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OPINION

Fuhrer Surprise: Why Russia's fascist turn caught the West off guard

RU

Expectations that the economic, political, and military challenges confronting the Putin regime would ultimately lead to its downfall have not come to fruition. The evolving dynamics of the war in Ukraine, a changing Western viewpoint on the conflict, apparent war fatigue within Ukrainian society, and the condition of Russia's economy invite contemplation on Russia's future – not in the context of a devastating defeat in the “special military operation”, but rather of its conclusion to the satisfaction of the Kremlin's leadership.

This situation not only urges a cautious glimpse into the future but also prompts a retrospective analysis, attempting to comprehend why Putinism has proven to be so robust and enduring, and why the prevalent narratives of regime collapses seem entirely irrelevant when applied to this context. Reflecting on my characterization of Vladimir Putin's system as embodying various features of a fascist state and maintaining my standpoint, I would like to emphasize a crucial aspect that, in my view, has misled many analysts concerning the nature and prospects of the regime.

Original ideology

In the history of the 20th (and even the 21st) century, we encounter numerous authoritarian and totalitarian systems. Some of them had a more robust ideological foundation, while others had a much weaker one. Some were extremely personalized, while others implied a certain degree of collective leadership. However, they all shared a striking similarity: the main goals of such systems, their relationship with the world and their subjects, their operational methods, and at times, many less significant details were defined before the system's birth—during the period when its ideologues or functionaries were preparing for the seizure of power. Whether they were more original like Mussolini, Hitler, Lenin, or Khomeini, or less so like Franco, Mao Zedong, or Pol Pot, they undoubtedly nurtured their plans for a long time and prepared themselves for their realization.

Thus, upon coming to power—through revolution, rebellion, or even peaceful constitutional means—they followed a clear course, sometimes, perhaps, horrified by the achieved results. Progressing along their predetermined path, they either faced a force greater than theirs or their own weakness—and perished without changing (or occasionally attempting to change).

Against this backdrop, Putin's regime, labeled as “ordinary fascism,” appears to be an extraordinarily unconventional form of fascism.

On the one hand, Robert Paxton's definition of fascism as a

“form of political behavior marked by obsessive preoccupation with community decline, humiliation, or victimhood and by compensatory cults of unity, energy, and purity, in which a mass-based party of committed nationalist militants, working in uneasy but effective collaboration with traditional elites, abandons democratic liberties and pursues with redemptive violence and without ethical or legal restraints goals of internal cleansing and external expansion”

is quite applicable to Putinism in its current form.

In modern Russia, one can easily trace the characteristics outlined by Umberto Eco in his definition of fascism:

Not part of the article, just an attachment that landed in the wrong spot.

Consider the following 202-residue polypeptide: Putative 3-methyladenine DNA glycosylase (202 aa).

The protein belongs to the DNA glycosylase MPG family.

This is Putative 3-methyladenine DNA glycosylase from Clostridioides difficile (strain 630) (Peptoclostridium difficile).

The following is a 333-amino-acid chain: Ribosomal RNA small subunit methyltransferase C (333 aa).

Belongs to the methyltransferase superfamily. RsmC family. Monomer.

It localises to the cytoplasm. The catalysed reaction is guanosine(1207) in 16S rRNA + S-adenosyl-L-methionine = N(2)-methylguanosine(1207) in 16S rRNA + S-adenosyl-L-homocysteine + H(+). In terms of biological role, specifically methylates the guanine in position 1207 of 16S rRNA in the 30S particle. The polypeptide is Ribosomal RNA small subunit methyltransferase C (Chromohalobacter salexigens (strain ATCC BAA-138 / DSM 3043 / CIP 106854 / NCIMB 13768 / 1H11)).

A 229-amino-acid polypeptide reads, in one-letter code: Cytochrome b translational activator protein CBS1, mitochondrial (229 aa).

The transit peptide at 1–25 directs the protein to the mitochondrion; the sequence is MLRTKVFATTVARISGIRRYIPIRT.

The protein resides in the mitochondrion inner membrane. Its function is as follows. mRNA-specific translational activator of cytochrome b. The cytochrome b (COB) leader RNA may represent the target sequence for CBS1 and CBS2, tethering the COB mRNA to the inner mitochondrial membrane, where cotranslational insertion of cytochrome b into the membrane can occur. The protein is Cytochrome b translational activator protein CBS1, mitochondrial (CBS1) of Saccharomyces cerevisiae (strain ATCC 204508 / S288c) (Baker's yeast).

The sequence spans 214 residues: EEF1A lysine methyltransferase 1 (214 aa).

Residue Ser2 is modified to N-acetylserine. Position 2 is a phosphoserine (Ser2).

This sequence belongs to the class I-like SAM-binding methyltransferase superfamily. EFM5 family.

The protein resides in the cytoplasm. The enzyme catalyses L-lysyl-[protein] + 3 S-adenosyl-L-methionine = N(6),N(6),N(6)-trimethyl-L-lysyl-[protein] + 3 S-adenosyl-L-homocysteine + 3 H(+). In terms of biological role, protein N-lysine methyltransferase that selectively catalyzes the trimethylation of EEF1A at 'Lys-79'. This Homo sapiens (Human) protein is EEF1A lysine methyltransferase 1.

• “Cult of tradition” (in our case, “traditional values” or “conservatism”),
  • Certainty that “disagreement is equivalent to betrayal” (reflected in the search for a “fifth column” or “foreign agents”),
  • “Fear of change” (expressed in reverence for “stability”),
  • Emphasis on “anti-intellectualism and irrationalism” (numerous examples of fascination with religion and pseudoscience in Russia),
  • “Preoccupation with conspiracy” (where all problems are linked to “hostile forces”),
  • “Selective populism” (the Kremlin surpassing everyone in this aspect),
  • “Newspeak” and
  • “Dissemination of untruths/lies” (a function to which the role of domestic media has long been reduced).

However, despite these parallels, many researchers categorically (and, one would like to believe, not solely due to collusion with colleagues from the Valdai Club) refuse to recognize Putinism as a form of fascism—and there are grounds for such resistance.

Paxton, Robert. The Anatomy of Fascism, London: Vintage Books, 2005, p. 35.

Many researchers categorically refuse to recognize Putinism as a form of fascism—and there are grounds for such resistance

Putin's degradation

On the flip side, the Russian system sets itself apart from any of the 20th-century totalitarian regimes by lacking a singular “core” that permeates its entire existence (the breaking of such a core would symbolize the end of the system). I attribute this to the absence of a “prehistory” for the Russian ruling clique: essentially, before its ascent to power, there not only existed no prevailing ideology for the country's development but also no renowned “elite.” The Bolsheviks, who took control of Russia in 1917, and the Nazis, who rose to power in Germany in 1933, both had a core united through years of struggle—whether legal or, at times, conspiratorial—to actualize their ideas. In contrast, the emerging leadership in Russia was characterized by haphazard connections formed during education, collaboration, or leisure, devoid of any link to political ideals or political strife.

Paxton, Robert. The Anatomy of Fascism, London: Vintage Books, 2005, p. 35.

The emerging leadership in Russia was characterized by haphazard connections devoid of any link to political ideals or political strife

If Hitler, during the «Beer Hall Putsch,» in the mid-1930s, and especially when igniting the Second World War in Europe, openly and clearly expressed his rejection of the Versailles Treaty and the divisive lines it spawned, Putin, in the early 2000s, signed a treaty with Ukraine on inviolable borders and referred to European integration as a source of hope for Russia. If the Kim dynasty came to power in North Korea with the idea of a fully state-controlled economy and will conclude its journey with the same, Putin confidently developed a market economy during his first two terms, attracted foreign investors, and promoted Russia's globalization, only to decisively dismantle everything created during his last years. In other words, the remarkable feature of the Russian version of contemporary fascist politics is its incredible variability.